In 1958 liberal John Kenneth Galbraith wrote his classic “The Affluent Society,” an enormously popular book on the “economics of abundance” that complained that while America’s private sector was becoming ever-more wealthy it was doing so at the expense of a squalid and underfunded public sector.
The Harvard economics professor, famous for his accessible writing style, criticized America’s consumer-mad economy and the virtually unchallenged notion by policymakers that higher and higher economic growth was a measure of economic prosperity.
Galbraith, who coined the eternal term “conventional wisdom” to describe the 1950s economic thinking he did not agree with, also expressed his dislike for advertising, fretted about the growing gap between rich and poor and the damage the economy was doing to the environment, and called for lots more government spending on things like education and health care.
Conservatives and libertarians hated “The Affluent Society,” of course. Liberals and socialists loved it madly -- and still do. It sold more than 1 million copies, sat on The New York Times bestseller list for almost the entire year and was a fixture on high school and college reading lists through the ‘60s.
Galbraith's critiques of growth, opulence and advertising have since become part of the liberal mainstream, but it's not John Chamberlain's fault. In 1958 the libertarian-leaning conservative writer and editor reviewed “The Affluent Society” unfavorably for The Freeman, the magazine of the libertarian Foundation for Economic Education.
Chamberlain pointed out the unflattering truth that Galbraith was an elitist who didn’t like individual human beings very much.
He let “his skills spin off into social essays that betray an essential disrespect for individual human beings as such,” Chamberlain wrote. “Professing to care for humane goals, he sees people only in the mass.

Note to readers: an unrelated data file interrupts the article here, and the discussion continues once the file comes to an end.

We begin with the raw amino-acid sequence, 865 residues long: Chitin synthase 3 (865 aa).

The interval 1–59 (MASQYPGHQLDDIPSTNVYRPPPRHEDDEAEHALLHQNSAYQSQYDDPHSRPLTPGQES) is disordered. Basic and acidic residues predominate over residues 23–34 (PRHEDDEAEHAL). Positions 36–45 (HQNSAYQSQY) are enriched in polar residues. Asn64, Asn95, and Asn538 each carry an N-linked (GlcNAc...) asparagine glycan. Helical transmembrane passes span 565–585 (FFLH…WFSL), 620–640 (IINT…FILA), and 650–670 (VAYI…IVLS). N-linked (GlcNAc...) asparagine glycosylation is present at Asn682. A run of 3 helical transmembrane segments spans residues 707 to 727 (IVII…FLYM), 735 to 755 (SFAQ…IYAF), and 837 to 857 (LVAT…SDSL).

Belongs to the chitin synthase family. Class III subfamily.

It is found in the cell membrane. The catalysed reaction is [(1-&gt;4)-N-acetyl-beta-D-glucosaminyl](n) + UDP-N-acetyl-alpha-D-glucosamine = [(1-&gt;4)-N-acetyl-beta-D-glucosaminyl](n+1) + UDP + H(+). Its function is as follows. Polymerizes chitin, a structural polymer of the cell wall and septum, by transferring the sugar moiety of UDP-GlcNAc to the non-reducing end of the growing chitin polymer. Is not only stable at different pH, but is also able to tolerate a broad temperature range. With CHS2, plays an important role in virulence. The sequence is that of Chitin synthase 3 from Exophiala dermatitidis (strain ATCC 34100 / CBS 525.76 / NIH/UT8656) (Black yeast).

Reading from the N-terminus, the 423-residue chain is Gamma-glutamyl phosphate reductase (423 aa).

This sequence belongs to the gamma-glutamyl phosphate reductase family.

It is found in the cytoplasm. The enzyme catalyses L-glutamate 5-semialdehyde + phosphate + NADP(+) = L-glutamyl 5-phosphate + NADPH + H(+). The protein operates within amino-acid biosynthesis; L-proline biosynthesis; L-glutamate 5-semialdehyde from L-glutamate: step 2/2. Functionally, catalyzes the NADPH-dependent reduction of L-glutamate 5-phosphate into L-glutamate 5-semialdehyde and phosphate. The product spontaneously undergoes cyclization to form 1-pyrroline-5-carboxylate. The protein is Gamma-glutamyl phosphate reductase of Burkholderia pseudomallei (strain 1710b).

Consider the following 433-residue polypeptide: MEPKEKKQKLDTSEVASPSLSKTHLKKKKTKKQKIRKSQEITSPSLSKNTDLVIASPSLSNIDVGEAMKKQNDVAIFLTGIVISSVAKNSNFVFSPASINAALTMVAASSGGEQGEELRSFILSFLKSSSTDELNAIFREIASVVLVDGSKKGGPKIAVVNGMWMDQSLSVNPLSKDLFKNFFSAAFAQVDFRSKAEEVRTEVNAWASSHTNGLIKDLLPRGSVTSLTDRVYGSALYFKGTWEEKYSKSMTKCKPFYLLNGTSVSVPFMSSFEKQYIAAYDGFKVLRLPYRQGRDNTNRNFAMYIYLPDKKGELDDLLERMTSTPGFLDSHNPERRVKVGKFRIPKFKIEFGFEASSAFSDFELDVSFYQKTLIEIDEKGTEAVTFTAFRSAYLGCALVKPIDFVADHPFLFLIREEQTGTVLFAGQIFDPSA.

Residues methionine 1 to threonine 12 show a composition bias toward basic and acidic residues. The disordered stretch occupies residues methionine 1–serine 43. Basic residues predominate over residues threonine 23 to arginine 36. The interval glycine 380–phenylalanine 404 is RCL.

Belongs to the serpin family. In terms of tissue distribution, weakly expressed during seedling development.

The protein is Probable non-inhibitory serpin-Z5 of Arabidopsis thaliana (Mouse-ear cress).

“To Galbraith, it is the 'countervailing power' of such large and amorphous entities as the 'farm bloc' or the big industrial union or the National Association of Manufacturers or the ADA or the 'consumers,' which counts. It is never Joe or Jim, and it is never you and me.”
Chamberlain said “there is just enough truth in Galbraith's picture of what American people have chosen to do with their riches to make his quest of ‘social balance’ seem plausible. But Galbraith is not willing to limit himself to the role of being a critic of taste.
"Instead of pointing out to people that they might better put their money into education on a private basis that would permit free choice of teachers or into utility cars with a low gas consumption rate and a short wheel base or into voluntary medical cooperatives, all of which would permit an individual the mature exercise of his own will, Galbraith falls back into a Papa Knows Best attitude. To protect people against Madison Avenue, he would send the tax collector around to relieve them of a good part of their income.
“Personally, I find this superior, top-down attitude offensive. It is an echo of Thurman Arnold's old theory that the government should treat people as the superintendent of an insane asylum treats his charges, as wards to be watched over and provided for."
In conclusion Chamberlain said, presciently, that Galbraith’s famous book “contains the subtle poison that will someday drug us into reconstituting society in the image of a public institution, with only the ‘planning’ officials exercising the power of choice. If enough people listen to Galbraith, the ‘underlying population,’ to use Veblen's old phrase, will simply be on the receiving end of whatever the government wants to dispense in the name of ‘social balance.' And the ‘social balance’ will be maladministered, at that.”